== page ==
by Donna Byrd
Friday night I did something that I had been wanting to do for the last five years. I went to Mike’s Farm!
Yes. Every fall since we moved to Sneads Ferry, our friends and family ask us, “Have you been to Mike’s Farm?” Of course, I wondered, “Who is Mike? Does he invite everyone to visit his farm? I don’t think I know him.”
“Oh, No, no, no! It’s not that kind of farm,” they said. ” It’s a farm that lets families visit. It’s great year round, but in the fall and at Christmas time we like to go and take the kids. There are hayrides, animals to pet, a beautiful gift shop and the restaurant! The food is southern cuisine and it’s amazing! Such a great family place- you guys have got to go!”
Why it took us so long to go, I’ll never know but I’m glad we finally went! Everything folks said about it was true! It was fantastic!
Before going, I did a little bit of information searching on Mike’s Farm. It claimed to be a family-oriented business and that Agritourism was its specialty. I looked that word up and it means, according to Wikipedia, “any agriculturally based operation or activity that brings visitors to a farm or ranch.” Hmmm… A new word. A new place. A new adventure for us all!
Bill decided to get off work a few hours early Friday afternoon. We knew it would take about forty minutes to drive from Sneads Ferry to our destination in the country, outside of Jacksonville. I always love when I can say, “I’m going to a place in the country.” I know that when I get to that place, there will be a front porch somewhere and somebody will be rocking on it. There’s a good chance I will hear our Carolina country language spoken in a way that takes me back to my childhood roots. These Carolinians will know what a “mess of beans” are. They will understand where something is when it’s “over yonder somewhere” and I know I will hear someone make the comment, “Bless her heart” at least three times. I was going to feel like I was amongst my people and “fit right in.”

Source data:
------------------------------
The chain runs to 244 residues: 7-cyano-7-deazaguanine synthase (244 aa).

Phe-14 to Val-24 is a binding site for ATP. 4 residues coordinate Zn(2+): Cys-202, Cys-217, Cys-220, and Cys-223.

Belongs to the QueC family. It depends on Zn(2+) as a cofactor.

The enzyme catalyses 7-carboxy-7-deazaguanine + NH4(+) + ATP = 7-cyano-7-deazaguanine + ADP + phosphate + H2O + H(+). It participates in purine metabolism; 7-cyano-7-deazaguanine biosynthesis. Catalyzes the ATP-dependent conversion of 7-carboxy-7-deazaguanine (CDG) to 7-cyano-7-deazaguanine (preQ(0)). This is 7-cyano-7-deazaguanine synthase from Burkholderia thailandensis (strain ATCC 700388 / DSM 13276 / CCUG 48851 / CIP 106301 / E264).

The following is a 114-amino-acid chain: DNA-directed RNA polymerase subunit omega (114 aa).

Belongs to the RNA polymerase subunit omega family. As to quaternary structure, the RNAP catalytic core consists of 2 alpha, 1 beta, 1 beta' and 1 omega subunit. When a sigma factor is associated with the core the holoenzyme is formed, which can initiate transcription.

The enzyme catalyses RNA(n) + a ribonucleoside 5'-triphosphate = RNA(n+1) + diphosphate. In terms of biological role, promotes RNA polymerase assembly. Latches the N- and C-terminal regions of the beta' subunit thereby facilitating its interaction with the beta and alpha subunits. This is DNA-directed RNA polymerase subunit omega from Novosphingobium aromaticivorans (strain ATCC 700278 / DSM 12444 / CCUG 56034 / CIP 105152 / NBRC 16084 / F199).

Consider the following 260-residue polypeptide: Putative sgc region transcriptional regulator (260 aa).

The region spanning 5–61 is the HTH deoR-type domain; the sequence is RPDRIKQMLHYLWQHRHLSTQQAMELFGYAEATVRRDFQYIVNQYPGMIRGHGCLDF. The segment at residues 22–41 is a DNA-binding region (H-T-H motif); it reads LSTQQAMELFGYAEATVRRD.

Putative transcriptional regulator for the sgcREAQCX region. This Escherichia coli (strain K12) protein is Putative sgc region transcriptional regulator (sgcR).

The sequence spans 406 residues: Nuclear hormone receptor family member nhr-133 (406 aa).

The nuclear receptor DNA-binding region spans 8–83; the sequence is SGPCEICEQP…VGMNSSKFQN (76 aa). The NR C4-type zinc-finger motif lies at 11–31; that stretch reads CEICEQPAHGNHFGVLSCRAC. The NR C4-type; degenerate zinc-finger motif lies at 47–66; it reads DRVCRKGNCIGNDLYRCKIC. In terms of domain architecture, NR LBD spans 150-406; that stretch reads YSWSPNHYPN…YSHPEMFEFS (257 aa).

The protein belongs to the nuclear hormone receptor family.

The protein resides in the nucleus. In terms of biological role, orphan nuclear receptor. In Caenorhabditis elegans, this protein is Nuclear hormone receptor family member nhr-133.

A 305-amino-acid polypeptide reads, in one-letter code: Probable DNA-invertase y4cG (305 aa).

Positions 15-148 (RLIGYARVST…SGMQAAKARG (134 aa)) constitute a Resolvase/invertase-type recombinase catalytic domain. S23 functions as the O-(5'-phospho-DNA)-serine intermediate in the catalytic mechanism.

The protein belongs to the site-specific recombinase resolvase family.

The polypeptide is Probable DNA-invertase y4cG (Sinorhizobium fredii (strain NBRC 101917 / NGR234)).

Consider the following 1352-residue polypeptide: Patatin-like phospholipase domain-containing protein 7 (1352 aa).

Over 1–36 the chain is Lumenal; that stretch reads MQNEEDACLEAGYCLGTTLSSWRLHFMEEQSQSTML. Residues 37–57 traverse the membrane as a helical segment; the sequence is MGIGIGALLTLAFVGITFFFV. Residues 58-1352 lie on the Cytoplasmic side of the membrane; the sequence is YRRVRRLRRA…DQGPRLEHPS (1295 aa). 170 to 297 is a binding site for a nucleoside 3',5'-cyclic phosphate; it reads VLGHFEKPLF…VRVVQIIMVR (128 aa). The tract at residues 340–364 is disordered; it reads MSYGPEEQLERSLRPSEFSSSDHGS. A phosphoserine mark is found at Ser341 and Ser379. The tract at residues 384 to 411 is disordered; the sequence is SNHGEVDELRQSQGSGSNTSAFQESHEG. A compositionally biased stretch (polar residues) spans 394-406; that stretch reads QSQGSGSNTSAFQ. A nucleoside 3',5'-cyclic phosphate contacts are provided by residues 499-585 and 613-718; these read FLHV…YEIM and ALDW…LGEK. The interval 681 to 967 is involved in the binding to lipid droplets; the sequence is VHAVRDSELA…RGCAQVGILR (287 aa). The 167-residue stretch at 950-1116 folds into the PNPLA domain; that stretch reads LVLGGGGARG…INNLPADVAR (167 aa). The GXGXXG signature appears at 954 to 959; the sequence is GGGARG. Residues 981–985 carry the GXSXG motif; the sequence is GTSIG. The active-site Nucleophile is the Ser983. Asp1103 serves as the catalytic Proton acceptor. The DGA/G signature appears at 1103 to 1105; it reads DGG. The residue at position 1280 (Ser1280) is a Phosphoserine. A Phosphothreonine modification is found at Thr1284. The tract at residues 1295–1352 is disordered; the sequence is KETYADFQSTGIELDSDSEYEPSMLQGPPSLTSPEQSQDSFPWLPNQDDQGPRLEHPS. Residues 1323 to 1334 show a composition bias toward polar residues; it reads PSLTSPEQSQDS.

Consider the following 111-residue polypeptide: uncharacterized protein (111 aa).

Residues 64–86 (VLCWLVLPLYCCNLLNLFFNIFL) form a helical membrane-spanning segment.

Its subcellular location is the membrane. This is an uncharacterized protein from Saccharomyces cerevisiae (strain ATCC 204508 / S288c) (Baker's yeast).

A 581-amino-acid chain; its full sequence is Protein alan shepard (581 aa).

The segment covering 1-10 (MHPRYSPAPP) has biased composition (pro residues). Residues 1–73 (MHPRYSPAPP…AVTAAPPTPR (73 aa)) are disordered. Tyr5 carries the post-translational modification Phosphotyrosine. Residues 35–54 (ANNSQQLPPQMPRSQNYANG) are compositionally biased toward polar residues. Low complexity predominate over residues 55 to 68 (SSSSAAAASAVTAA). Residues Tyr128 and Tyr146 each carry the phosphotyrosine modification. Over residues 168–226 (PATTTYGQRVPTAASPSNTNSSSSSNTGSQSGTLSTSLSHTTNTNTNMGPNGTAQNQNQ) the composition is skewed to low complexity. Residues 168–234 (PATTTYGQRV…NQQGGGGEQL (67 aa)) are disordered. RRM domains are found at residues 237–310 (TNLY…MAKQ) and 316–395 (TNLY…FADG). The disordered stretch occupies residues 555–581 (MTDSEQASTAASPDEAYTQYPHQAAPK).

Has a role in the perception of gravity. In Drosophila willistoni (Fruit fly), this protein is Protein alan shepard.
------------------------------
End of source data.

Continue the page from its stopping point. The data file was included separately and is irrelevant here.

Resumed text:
The restaurant opened at 4:30 and observed country people’s eating habits. Folks in the country don’t eat supper late because they get up with the chickens. Plus, Bill and I wanted to have plenty of time to eat and experience the cool things the farm had to offer before it closed at 8:00 p.m. Our expectations were high and we couldn’t wait to get there.
Everyone at Bill’s work told him, “Now don’t eat too much today. You’ve got to save your appetite for that country meal you’re having tonight. They serve it “family style.” Needless to say, we were so hungry when we got there, we headed straight for the line that was forming outside the restaurant. All the other activities would have to wait!
Now, if you’re from the south you know what a “family-style” restaurant is. The servers already have your farm style table set just like you’d be sitting down at the table for a meal in your home. Then, they bring out generous sized serving bowls steaming hot and heaped high with the things you remember eating at Grandma’s house.
At Mike’s Farm, each table gets fried chicken, pork loin roast and gravy, mashed potatoes, mac and cheese, green beans, sweet corn, and a bucket of homemade country ham biscuits! There’s sweet tea or Pepsi to wash it all down and a variety of desserts that will have you speaking in tongues (even if you’re not Pentecostal!) and the best part about it is (drum roll please….) It’s ALL YOU CAN EAT!